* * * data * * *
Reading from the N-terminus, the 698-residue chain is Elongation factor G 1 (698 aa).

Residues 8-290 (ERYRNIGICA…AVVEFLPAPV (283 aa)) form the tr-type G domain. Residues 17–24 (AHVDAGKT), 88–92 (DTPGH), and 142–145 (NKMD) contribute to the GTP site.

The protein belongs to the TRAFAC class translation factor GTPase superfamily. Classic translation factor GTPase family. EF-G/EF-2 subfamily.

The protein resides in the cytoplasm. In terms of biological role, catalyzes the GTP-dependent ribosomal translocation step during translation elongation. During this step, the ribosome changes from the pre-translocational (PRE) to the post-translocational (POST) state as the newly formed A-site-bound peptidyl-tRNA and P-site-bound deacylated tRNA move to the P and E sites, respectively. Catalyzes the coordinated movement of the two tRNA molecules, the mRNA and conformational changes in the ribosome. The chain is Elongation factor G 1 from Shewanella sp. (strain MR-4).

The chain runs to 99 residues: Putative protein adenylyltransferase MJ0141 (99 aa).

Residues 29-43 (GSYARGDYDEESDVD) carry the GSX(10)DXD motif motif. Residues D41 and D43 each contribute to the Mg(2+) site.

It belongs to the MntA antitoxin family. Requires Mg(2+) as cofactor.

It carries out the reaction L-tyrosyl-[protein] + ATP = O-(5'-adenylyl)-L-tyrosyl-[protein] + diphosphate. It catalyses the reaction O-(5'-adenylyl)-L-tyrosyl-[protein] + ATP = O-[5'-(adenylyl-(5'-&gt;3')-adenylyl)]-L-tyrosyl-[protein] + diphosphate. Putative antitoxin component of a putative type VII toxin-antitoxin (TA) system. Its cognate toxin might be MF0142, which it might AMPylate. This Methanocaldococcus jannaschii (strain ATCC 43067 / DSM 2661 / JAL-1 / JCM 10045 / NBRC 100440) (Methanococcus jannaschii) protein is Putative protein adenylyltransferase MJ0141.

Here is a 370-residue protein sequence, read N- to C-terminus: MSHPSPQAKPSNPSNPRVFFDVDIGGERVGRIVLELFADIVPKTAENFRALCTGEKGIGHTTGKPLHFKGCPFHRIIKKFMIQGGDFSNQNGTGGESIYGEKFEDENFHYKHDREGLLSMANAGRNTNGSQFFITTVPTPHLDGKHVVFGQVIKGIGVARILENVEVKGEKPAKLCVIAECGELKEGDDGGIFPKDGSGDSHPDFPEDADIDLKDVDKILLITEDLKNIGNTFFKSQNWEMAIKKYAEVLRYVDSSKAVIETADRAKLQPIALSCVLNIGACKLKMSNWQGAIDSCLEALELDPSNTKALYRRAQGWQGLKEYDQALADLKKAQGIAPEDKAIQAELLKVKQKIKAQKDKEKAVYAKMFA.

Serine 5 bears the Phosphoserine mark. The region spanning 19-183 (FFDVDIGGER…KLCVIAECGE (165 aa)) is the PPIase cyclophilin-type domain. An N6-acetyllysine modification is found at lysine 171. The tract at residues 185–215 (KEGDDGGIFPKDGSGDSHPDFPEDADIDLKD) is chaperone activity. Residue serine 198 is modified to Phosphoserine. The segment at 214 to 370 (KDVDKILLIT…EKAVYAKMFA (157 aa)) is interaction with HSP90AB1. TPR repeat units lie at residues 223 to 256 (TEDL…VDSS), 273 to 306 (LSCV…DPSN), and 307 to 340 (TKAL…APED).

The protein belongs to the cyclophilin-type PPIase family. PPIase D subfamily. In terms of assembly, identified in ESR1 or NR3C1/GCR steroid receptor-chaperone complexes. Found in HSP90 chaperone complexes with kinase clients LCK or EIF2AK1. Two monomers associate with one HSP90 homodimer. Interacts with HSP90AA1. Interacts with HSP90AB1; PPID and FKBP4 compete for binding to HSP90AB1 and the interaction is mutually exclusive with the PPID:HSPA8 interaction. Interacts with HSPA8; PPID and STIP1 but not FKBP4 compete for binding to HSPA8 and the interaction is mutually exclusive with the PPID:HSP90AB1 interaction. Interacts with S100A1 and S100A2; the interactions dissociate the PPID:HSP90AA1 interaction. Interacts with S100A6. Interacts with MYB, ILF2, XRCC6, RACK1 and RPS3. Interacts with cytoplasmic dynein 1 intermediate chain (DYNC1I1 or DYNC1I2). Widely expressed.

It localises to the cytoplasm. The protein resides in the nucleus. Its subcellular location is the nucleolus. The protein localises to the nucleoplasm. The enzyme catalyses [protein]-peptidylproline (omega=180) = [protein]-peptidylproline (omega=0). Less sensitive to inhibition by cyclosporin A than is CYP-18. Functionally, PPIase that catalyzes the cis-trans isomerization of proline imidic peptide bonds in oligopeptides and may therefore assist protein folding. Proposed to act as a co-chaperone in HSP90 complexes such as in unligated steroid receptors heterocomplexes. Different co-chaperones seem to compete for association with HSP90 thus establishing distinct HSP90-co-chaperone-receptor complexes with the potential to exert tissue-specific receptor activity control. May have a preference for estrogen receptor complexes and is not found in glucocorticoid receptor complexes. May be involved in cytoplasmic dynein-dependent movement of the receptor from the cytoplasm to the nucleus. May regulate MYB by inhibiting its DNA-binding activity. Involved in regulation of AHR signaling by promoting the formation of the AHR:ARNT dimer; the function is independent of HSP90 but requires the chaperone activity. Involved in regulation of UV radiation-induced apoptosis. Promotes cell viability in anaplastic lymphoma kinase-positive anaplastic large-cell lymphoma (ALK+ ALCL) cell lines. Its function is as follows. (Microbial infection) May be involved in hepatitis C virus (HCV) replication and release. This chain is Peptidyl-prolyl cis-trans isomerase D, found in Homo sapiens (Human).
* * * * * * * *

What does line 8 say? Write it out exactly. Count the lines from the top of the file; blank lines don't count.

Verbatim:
It carries out the reaction L-tyrosyl-[protein] + ATP = O-(5'-adenylyl)-L-tyrosyl-[protein] + diphosphate. It catalyses the reaction O-(5'-adenylyl)-L-tyrosyl-[protein] + ATP = O-[5'-(adenylyl-(5'-&gt;3')-adenylyl)]-L-tyrosyl-[protein] + diphosphate. Putative antitoxin component of a putative type VII toxin-antitoxin (TA) system. Its cognate toxin might be MF0142, which it might AMPylate. This Methanocaldococcus jannaschii (strain ATCC 43067 / DSM 2661 / JAL-1 / JCM 10045 / NBRC 100440) (Methanococcus jannaschii) protein is Putative protein adenylyltransferase MJ0141.